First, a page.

Bread bakers and candle makers

NICK EICHER, HOST: It’s Tuesday, the 26th of May, 2020.

Glad to have you along for today’s edition of The World and Everything in It. Good morning, I’m Nick Eicher.

MARY REICHARD, HOST: And I’m Mary Reichard. Well, today marks the end of Season 2 of The Olasky Interview. We’ve brought you 12 of the best interviews by Marvin Olasky, past and present. So be sure to check those out.

EICHER: Yes, and especially today’s final episode. We’re finishing on a high note with Albert Mohler, president of the Southern Baptist Theological Seminary. This interview took place just this past October in Asheville, at our most recent WORLD retreat. 

You may recall Mohler is a member of WORLD’s board. And he was so kind to come and address our staff—and answer their questions, too. 

So you get not only Marvin Olasky’s questions, but several WORLD staffers doing the same. Including some voices you know well, Megan Basham and J.C. Derrick.

REICHARD: It was a fun time—back in the day when people met in groups! 

But it’s different now … and a lot has changed.

Americans have spent a lot more time at home than usual over the past few months. Aside from work, child care, and household chores, some people are using their extra time to start a new hobby.

Here’s WORLD Radio’s Sarah Schweinsberg.

SARAH SCHWEINSBERG, REPORTER: When governors began issuing mandatory lockdowns, most allowed garden nurseries to stay open. 


J and J Garden Center in Layton, Utah was one of them. Debbie Allred has worked there for a decade. She says the last two months have been unprecedented.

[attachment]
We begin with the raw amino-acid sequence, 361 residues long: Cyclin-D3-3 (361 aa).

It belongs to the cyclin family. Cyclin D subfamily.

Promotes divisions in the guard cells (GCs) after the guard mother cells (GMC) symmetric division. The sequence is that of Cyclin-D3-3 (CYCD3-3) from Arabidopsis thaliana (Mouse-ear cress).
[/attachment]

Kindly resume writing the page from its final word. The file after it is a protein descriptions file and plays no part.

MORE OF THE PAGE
ALLRED: We’ve had actually about two months, two-and-a-half months of kind of Black Friday shopping everyday. We’ve actually emptied out all of our back greenhouses. 

Across the country, gardening is growing during lockdown. University garden extension offices report a surge in calls. Garden bloggers I spoke with said they’ve had record numbers of website visits and book sales. One called Home Gardening with Pete saw a 200 percent increase in web traffic since March. 

J and J’s Allred says many of the customers she helped had never gardened before. Some didn’t even have yards

ALLRED: I’ve helped a lot of people living in apartments. And they just basically have pots to plant their tomatoes… as well as planter boxes. 

Novice gardeners like Kellie and Chad Den Hartog in Iowa say gardening has been a fun way to fill extra time during lockdown. 

Den Hartog: Chad and I like to go out and do things on our weekends a lot. We don’t have kids or anything yet… and kind of thought that gardening would be a good way to fill it up and then you get to see the fruits of your labor hopefully in a couple months. 

Now they’re just waiting on their fresh ingredients for homemade salsa. 

Den Hartog: So I have tomatoes and peppers and jalapenos and onions. 

Breadmaking is also proving popular during lockdowns. The evidence? Unprecedented demand for flour and yeast at grocery stores and traffic to bread-making websites. 

Esmee Williams is the head of predictive analytics for popular cooking website, All Recipes. The site gets 3 billion visits a year. 

WILLIAM: So it’s like having this really cool lens into American kitchens. We can really get a sense of what’s happening.

Williams says over the past three months what’s been happening in the kitchen is bread.  

WILLIAMS:  So in April, views of bread recipes are up 385 percent year over year. Views of recipes that use bread machines, up 232 percent in March. In April that number was 404 percent year over year.